Senate deliberations over the foreign aid bill have proven a regrettable spectacle. Political antics aside, feature the lack of attention given to what should be America’s top foreign policy priority — countering Communist China. This would include prioritizing the Indo-Pacific which, despite a few useful appropriations, the bill fails to do. Its focus remains on Europe and the Middle East, much to America’s detriment.

No doubt, Israel, Ukraine, and the broader transatlantic alliance are crucial to American interests. A Russian victory in Ukraine could embolden further aggression, likely extending to our North Atlantic Treaty allies. Any fracture in America’s ties with Europe could also precipitate a European modus vivendi with Beijing. Should Israel falter in its war with Hamas, too, the resulting instability would reverberate beyond the Middle East.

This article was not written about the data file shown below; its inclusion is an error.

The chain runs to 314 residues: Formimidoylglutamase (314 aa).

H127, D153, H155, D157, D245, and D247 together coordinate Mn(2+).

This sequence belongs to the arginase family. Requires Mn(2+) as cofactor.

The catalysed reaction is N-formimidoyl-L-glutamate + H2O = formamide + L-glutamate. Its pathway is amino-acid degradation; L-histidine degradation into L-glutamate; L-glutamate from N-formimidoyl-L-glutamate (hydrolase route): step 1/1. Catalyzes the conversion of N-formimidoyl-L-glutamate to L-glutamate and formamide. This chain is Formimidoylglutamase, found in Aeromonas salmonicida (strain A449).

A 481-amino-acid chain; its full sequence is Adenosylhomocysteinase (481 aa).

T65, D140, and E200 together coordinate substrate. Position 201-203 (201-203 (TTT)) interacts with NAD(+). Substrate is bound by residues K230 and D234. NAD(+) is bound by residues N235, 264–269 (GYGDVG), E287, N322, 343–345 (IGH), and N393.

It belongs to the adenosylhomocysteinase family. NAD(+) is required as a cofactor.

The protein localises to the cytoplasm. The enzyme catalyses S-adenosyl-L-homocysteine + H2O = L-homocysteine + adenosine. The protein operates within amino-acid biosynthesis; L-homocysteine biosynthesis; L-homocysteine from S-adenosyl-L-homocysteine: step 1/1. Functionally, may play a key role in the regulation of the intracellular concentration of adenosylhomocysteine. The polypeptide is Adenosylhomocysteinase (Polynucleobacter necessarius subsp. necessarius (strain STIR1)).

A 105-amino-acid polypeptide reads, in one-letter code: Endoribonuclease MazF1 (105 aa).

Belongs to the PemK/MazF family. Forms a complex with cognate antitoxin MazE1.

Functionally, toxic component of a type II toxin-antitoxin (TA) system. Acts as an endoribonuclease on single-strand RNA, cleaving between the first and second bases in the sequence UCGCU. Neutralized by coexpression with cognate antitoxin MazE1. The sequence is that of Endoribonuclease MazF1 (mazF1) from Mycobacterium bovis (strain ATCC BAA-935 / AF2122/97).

Yet the bill fails to acknowledge that it is China that binds these crises together. Beijing’s purchases of Russian oil have largely shielded Moscow from the impacts of Western sanctions, fueling its military efforts. Iranian oil exports to China have tripled since 2020 to constitute 90 percent of its total oil exports. Meanwhile, Chinese weapons are being deployed against Ukrainians and Israelis — and, potentially soon, the Taiwanese.